Which major countries are serious about facilitating widespread use of lithium ion batteries?
Due to the combination of population, air quality issues and the power of the government to, “influence” outcomes – China is the main story. I would lump major EU countries together as being significant. Even India is making noise in both e-transport and ESS. The U.S. will also experience growth, but as a follower, not a leader.
Aside from prices, what best reflects the state of the lithium industry?
Australia is now the center of the lithium universe. Talison plus Galaxy’s Mt Cattlin project, Neometals/Ganfeng’s Mt Marion and the potential of Pilbara Minerals are likely to increase spodumene’s volume hegemony over brine at least until 2022.
To the extent that you can comment on pricing; past, present or future, please do!
One point I find extremely interesting is that the countries that always were low price buyers, trying to secure the cheapest Chinese product, have now been shut out due the price run-up in China and the VAT penalty creating a disincentive for exports. I have been approached for help in securing product by companies in India and in similar markets, who in the past, always sought the lowest price. These companies, faced with shutting down their plants, have offered US$28,000 – US$30,000/Mt, in advance, for lithium hydroxide.
Unfortunately, since they have no relationships, supply for these companies is hard to come by. What we considered the bottom of the market appears to prove that demand destruction is not a major concern. On the other hand, the Japanese have contracts at low prices for much of their 2016 volumes and seem to be in denial that they will have to pay much higher prices in 2017.
I see a return to a normalized global price range as a major theme for 2017.
Any thoughts on how Tesla’s (under construction) giga-factory fits into global battery markets?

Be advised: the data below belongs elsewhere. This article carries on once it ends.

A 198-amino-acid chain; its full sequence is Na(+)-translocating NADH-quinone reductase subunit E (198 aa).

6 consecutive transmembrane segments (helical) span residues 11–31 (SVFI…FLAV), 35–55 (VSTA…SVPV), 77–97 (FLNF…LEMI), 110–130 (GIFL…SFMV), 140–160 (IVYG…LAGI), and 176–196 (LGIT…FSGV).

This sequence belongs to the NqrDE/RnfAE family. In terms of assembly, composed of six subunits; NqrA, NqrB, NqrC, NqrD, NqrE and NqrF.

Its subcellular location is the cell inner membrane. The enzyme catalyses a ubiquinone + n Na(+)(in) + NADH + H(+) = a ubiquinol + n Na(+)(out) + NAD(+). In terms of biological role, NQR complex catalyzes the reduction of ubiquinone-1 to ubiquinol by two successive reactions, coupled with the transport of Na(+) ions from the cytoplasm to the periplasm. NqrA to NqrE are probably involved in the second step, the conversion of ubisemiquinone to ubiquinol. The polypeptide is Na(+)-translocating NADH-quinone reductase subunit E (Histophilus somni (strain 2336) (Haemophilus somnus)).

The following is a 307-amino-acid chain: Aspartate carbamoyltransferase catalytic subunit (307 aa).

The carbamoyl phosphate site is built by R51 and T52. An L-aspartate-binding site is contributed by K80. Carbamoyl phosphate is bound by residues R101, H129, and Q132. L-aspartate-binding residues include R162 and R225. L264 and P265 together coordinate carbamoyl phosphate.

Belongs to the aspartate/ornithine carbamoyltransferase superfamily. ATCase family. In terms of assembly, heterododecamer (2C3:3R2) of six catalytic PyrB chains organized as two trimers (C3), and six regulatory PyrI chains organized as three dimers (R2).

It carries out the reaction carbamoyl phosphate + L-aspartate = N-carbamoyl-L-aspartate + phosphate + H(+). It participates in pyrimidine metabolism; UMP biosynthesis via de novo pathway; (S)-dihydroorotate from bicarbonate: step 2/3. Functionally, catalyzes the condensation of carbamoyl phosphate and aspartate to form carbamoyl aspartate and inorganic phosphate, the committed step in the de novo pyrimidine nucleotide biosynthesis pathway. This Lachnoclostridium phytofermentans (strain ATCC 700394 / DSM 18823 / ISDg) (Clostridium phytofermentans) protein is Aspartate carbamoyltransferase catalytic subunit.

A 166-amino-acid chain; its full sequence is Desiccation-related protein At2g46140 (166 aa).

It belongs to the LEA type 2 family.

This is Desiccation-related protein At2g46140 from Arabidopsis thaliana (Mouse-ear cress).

Yes, good question. The western press seems fixated on the Tesla giga-factory; however Tesla is really just one of many large battery projects worldwide. China has multiple projects, some of which, although smaller than Tesla’s planned operation, are already in production and will grow in phases.
I think what Tesla is doing is great, but it’s only part of the global story.
Based on extensive meetings around the globe, are there critical events on the horizon that could shake things up?
As long as China continues a reasonable level of support for battery related initiatives and there is not a major global recession, I think lithium ion battery demand for non-consumer applications has reached a tipping-point, ensuring robust lithium demand for the next several years.
Some are forecasting price increases of 10%+ per year for a decade or more. What could disrupt the conventional wisdom of soaring demand?
The current US$20,000/Mt price in China already ensures great profits for even the highest cost producers. I believe in market forces. New spodumene capacity comes online more quickly than brine but if prices stay in the high teens for five years, I believe you will see at least a brief oversupply situation no later than 2024. As long as spodumene is a major lithium source, price is not likely to return to US$6,000/Mt in the next decade. Having said that, I do not believe 10% annual price increases for a decade as even a remote possibility.
Thank you once again for your keen insights and timely update on the lithium industry.